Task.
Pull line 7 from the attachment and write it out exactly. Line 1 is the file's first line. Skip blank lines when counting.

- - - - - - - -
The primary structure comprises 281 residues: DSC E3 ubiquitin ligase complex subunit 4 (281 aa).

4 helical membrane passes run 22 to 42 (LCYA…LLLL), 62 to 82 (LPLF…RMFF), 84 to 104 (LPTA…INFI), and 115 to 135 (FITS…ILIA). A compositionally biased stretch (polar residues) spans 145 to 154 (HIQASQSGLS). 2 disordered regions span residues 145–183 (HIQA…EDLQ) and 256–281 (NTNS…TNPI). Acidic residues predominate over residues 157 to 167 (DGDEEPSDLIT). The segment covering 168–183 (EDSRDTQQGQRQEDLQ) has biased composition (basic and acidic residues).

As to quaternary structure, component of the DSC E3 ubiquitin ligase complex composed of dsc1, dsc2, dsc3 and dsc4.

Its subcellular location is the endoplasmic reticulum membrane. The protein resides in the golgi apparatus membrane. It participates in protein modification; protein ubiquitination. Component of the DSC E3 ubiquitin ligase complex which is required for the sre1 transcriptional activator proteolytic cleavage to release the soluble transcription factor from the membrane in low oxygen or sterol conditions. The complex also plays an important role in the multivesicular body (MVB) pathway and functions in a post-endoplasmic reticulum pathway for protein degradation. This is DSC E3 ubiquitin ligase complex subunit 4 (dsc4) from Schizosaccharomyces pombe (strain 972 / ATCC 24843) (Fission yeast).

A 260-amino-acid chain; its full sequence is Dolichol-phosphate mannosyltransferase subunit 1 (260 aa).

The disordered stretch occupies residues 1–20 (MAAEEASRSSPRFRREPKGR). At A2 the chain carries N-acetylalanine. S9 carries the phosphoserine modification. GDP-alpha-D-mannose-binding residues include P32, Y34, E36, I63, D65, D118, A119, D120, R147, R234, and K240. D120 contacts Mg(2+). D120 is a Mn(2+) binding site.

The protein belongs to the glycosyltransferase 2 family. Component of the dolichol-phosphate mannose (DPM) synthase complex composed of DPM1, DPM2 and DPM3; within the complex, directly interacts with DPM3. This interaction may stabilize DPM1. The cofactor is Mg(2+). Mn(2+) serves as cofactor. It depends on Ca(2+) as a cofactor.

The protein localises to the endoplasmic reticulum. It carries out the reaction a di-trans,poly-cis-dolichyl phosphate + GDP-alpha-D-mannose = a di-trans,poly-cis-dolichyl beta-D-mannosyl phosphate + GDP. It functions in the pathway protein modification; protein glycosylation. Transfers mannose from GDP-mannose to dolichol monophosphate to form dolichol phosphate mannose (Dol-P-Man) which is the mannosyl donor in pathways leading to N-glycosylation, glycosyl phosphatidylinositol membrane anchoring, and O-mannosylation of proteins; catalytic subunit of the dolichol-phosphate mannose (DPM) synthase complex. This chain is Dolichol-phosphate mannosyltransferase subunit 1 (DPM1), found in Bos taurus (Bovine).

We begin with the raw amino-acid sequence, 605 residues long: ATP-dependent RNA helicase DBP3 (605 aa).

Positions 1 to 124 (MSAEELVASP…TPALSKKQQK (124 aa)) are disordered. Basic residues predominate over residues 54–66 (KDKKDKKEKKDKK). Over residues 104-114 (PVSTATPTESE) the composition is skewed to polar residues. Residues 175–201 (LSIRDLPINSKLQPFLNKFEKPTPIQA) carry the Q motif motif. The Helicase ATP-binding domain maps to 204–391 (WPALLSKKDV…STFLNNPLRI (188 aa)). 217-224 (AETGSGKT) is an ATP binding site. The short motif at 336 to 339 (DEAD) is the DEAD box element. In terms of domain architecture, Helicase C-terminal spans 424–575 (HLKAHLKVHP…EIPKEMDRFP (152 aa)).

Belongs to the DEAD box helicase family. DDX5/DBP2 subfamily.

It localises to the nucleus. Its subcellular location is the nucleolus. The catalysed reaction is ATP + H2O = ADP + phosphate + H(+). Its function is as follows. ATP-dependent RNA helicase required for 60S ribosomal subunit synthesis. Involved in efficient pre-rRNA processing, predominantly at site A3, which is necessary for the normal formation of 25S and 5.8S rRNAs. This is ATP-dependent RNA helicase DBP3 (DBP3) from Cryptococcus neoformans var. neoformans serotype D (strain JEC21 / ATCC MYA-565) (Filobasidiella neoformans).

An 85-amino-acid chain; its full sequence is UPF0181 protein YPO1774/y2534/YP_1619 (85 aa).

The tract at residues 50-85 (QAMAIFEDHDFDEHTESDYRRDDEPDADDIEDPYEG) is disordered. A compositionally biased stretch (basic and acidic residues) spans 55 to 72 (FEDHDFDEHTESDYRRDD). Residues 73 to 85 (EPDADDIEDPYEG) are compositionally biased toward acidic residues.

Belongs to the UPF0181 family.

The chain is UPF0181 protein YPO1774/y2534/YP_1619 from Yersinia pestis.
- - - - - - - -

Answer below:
The protein belongs to the glycosyltransferase 2 family. Component of the dolichol-phosphate mannose (DPM) synthase complex composed of DPM1, DPM2 and DPM3; within the complex, directly interacts with DPM3. This interaction may stabilize DPM1. The cofactor is Mg(2+). Mn(2+) serves as cofactor. It depends on Ca(2+) as a cofactor.